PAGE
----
By: Heather Bitzer
“When will we be able to carpool?” I wondered as my neighbor and I fired up our SUVs and followed each other to preschool registration.
Back when I was a kid, (oh my gosh…did I just say that?) we would have driven together. Then, it was Mrs. Sterrett and my mom, who on alternating Wednesdays, carted an entire neighborhood’s worth of kids to choir practice. You could come along too, if your mom said it was okay and we had enough seatbelts. After all, the police had just started to give click-it tickets!
Not that today’s moms wouldn’t be willing! We have cavernous minivans and giant SUVs purchased specifically for hauling kiddie cargo! So exactly when is it okay to just pick ’em up and drop ’em off without doing the safety seat shuffle?
I set out to get the facts on vehicle occupant safety. And thanks to Officer Daniel P. Mulligan of the Upper Providence Township Police Department, I came away with oodles of info for the blog!
Have a seat.
According to Ofc. Mulligan, who has been a nationally certified child passenger safety technician since 2004, Pennsylvania Child Seat Laws are as follows:
“From birth to the child’s 4th birthday, they must be in some type of child safety seat with a harness. State law and the American Academy of Pediatrics (AAP) require that all children must stay rear facing until they are a minimum of 1 year of age AND 20lbs. Studies in this area show however, that keeping a child rear facing for as long as possible, up to 23 months will greatly reduce the risk of injury in low speed collisions.”
“From age 4 up to age 8, state law requires that all children be secured in a booster type seat. The purpose of a booster seat is for proper fitment of the seatbelt, which is low across the hips for the lap portion of the belt and across the center of the chest for the shoulder belt. All children should be secured in the rear of the vehicle to age 12.”
“Remember,” says Ofc. Mulligan, “some frontal airbags are deployed in excess of 200mph!”
Who needs directions?
When it comes to installation manuals, do just like you tell our kids and FOLLOW THE DIRECTIONS! I was absolutely shocked to learn just how many carseats are installed incorrectly!
“The majority of child seats are installed incorrectly, greater than 80%,” reports Mulligan. “It would be a good idea to make an appointment with a certified child passenger safety technician to insure that your child safety seat is installed properly.”
You can search for a local technician on the National Safe Kids Coalition website at: www.safekids.org.
A little clutter never hurt anyone, right?
My name is Heather, and I have an extremely cluttered car! It’s filled to the brim with discarded sippy cups, Happy Meal toys, snow scrapers, Cd’s, and a kid size shopping cart that bangs from side to side whenever I go around a curve.
“Be sure to secure all loose items in your vehicle!” warns Ofc. Mulligan. “Anything that is not secured can end up becoming a projectile in a crash.”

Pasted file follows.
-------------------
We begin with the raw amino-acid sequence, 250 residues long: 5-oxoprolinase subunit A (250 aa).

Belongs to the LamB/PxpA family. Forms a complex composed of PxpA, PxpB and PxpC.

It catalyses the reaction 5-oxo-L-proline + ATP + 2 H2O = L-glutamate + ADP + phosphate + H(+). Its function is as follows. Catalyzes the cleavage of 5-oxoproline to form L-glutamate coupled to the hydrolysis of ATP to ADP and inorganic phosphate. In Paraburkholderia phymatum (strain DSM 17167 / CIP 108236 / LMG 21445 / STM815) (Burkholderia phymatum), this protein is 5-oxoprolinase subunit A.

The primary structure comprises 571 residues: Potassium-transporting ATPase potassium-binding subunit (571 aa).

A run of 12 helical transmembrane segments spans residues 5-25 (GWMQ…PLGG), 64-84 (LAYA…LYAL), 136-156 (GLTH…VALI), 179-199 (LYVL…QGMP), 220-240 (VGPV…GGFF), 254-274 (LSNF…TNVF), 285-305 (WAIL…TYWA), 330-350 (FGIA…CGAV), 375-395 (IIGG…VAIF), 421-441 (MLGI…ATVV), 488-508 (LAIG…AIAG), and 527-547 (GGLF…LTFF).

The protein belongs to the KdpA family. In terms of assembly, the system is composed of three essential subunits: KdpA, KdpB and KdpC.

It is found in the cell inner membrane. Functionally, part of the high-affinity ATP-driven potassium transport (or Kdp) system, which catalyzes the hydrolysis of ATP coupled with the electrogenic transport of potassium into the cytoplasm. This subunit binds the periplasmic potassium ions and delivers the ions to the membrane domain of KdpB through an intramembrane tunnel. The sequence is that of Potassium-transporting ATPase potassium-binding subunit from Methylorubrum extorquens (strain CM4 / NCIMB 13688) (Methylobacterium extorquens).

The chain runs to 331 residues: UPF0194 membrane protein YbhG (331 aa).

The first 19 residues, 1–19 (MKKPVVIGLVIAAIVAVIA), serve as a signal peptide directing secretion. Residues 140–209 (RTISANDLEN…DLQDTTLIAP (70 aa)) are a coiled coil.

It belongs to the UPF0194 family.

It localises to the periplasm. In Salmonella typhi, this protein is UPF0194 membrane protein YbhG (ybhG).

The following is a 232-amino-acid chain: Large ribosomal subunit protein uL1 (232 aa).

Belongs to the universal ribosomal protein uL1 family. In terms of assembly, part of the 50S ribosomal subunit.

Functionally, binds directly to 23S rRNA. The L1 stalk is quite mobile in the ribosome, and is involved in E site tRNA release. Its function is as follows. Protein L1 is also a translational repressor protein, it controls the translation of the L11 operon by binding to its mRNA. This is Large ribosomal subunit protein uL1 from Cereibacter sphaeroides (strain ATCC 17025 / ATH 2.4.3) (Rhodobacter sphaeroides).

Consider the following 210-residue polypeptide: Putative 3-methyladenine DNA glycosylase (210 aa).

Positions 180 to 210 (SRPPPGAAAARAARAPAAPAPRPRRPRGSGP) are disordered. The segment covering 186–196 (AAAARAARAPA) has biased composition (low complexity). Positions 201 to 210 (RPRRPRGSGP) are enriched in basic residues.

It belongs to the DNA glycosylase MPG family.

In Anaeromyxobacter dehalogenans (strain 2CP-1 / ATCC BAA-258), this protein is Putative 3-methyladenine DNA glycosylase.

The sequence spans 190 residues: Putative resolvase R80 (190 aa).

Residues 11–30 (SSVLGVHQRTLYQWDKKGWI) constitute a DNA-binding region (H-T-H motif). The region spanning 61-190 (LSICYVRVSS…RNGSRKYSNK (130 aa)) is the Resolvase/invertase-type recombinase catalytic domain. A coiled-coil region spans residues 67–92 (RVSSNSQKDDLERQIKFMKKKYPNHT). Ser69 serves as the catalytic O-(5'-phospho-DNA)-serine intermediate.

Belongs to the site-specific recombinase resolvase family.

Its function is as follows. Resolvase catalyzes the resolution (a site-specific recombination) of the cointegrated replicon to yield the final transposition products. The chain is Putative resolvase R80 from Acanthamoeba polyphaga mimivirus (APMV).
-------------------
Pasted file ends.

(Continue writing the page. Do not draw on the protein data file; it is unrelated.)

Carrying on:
He also points out that most aftermarket accessories, even those for carseats, have not been crash tested and can pose impact hazards in a collision.
Too cool for rules.
I vividly remember a cringe worthy incident from my teen years. A friend was driving me home from work on a deserted Chester County road when she abruptly swung our car into the left lane.
“Hello! We’re in England!” She announced in an overdone cockney accent.
The two of us cracked up, at her “harmless” joke and she continued to drive down the wrong side of the street. Thankfully we made it home safely.
Teen drivers. Holy yikes!
“I’m just glad my kids are little and I have some time to prepare myself for that journey,” says Ofc. Mulligan. (Amen!) But, he does have some great information to share when it comes to your driving teen.
Over 4,000 teenagers between the ages of 16 and 19 years old are killed every year on America’s roadways. It’s the result of inexperience, texting while driving, showing off, and a myriad of other things that add up to heartbreak!
“Education, education, education!” Says Mulligan, “beat the dead horse about the importance of driving safely. Youtube.com is a great ‘tough love’ resource. There are literally millions of videos about crashes. Video’s that show crashes, from minor to fatal. There are video testimonials from those who have lost loved ones in crashes. Victims who will now suffer a lifetime of therapy or disability as a result of poor decisions such as texting while driving. This stuff really hits hard when your teen doesn’t seem to want to heed your warning. Some of these video’s can be disturbing for some. I recommend previewing the videos first.”
You set the tone!
“As you wrote in your last article, children learn a lot by the example you set,” says Officer Mulligan, proving that Montco dads read www.Montcomom.com too! “Having said that, apply the same principles on the road as you would at home. The first thing you should do when you get in your car is buckle up. You spend a lot of time and effort making sure your children are secured properly, why wouldn’t you do the same for yourself? Your children will take notice of this and remember, your actions speak volumes!”
Officer Daniel P. Mulligan is a police officer with the Upper Providence Township Police Department and has been a nationally certified child passenger safety technician since 2004. He also has training in advanced collision investigation and reconstruction. To contact Ofc. Mulligan with any questions, or to make an appointment to have a child safety seat checked please call:
Upper Providence Twp. Police Dept.
1286 Black Rock Rd.
Oaks, PA 19456
610-933-7899 general questions
610-476-7716 to make an appointment to have your car seat checked.
Montco Mom Heather is a former pediatric nurse turned mom to two lovely little ladies.